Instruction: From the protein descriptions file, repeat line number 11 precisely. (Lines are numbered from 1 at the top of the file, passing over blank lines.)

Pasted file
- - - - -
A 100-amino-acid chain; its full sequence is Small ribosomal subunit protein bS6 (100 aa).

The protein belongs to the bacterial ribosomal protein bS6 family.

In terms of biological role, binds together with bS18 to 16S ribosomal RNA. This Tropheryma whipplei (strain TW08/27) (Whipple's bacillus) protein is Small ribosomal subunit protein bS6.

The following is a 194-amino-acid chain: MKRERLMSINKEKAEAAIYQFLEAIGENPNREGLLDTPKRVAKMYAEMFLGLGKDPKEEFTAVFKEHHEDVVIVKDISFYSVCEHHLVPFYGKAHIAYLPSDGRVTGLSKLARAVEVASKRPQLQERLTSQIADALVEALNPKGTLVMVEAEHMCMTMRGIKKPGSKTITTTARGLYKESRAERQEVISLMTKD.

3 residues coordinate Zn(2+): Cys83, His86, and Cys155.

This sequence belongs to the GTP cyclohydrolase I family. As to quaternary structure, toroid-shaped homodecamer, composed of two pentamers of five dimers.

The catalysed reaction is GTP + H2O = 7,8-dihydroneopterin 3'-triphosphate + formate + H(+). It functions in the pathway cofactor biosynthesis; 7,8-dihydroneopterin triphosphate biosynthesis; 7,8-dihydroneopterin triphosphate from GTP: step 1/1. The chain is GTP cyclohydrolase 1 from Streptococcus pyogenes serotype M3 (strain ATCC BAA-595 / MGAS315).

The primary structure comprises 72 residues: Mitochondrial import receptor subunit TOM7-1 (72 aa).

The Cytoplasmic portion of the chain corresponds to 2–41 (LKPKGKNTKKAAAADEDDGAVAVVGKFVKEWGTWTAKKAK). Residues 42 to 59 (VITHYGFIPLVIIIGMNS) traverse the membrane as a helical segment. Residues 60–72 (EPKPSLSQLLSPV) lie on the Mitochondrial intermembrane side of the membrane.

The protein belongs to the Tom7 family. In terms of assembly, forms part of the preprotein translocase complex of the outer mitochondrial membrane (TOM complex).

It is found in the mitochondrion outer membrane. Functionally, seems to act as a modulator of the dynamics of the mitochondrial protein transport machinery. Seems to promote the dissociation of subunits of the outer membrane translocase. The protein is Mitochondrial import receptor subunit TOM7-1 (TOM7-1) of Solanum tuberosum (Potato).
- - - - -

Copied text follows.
It is found in the mitochondrion outer membrane. Functionally, seems to act as a modulator of the dynamics of the mitochondrial protein transport machinery. Seems to promote the dissociation of subunits of the outer membrane translocase. The protein is Mitochondrial import receptor subunit TOM7-1 (TOM7-1) of Solanum tuberosum (Potato).